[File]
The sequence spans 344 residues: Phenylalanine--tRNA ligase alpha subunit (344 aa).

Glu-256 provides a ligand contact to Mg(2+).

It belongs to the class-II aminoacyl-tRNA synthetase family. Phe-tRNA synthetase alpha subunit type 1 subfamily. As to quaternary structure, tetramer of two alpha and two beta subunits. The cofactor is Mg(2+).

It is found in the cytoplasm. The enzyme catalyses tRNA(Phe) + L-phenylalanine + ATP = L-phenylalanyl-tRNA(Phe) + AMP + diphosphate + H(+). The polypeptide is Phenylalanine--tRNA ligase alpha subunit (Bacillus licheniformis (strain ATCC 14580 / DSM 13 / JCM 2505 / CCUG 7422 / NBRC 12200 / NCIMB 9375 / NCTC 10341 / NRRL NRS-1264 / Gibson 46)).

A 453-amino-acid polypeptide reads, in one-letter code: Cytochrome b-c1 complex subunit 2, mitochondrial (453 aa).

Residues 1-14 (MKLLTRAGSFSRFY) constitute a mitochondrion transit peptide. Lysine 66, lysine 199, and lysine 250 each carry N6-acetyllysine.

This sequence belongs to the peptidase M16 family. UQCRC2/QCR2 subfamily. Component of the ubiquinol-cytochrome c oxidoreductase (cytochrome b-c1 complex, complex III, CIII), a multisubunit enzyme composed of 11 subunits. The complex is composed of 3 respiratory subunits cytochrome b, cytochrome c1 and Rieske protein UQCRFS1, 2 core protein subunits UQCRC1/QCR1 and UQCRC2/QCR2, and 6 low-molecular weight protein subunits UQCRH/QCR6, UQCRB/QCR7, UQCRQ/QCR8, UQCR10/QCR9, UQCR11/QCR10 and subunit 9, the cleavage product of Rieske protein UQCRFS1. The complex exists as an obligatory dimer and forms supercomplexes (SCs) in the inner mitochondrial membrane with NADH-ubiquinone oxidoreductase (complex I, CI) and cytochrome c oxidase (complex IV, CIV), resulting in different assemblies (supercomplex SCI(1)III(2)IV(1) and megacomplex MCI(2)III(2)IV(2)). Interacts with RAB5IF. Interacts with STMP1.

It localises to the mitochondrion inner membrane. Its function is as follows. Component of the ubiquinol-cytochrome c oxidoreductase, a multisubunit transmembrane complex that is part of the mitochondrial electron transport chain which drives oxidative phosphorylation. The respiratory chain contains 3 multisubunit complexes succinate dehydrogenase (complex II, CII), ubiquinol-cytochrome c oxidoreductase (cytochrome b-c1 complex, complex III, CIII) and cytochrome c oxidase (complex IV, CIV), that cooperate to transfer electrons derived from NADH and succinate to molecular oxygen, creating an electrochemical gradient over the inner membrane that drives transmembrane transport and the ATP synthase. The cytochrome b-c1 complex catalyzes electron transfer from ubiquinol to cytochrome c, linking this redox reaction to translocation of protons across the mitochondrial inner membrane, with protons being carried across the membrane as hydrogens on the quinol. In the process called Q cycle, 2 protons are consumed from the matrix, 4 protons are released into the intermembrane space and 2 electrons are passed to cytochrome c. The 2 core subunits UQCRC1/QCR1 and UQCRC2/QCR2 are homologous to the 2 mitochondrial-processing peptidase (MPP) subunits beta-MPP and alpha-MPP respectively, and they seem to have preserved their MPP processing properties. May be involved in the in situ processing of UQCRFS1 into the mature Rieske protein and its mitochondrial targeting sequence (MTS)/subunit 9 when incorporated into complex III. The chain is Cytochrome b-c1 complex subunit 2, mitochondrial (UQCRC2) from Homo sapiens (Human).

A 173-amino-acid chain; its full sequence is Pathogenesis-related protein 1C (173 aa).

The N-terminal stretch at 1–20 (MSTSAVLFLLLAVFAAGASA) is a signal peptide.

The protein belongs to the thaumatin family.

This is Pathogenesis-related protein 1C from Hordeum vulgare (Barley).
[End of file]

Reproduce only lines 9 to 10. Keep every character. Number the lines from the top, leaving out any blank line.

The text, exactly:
A 173-amino-acid chain; its full sequence is Pathogenesis-related protein 1C (173 aa).

The N-terminal stretch at 1–20 (MSTSAVLFLLLAVFAAGASA) is a signal peptide.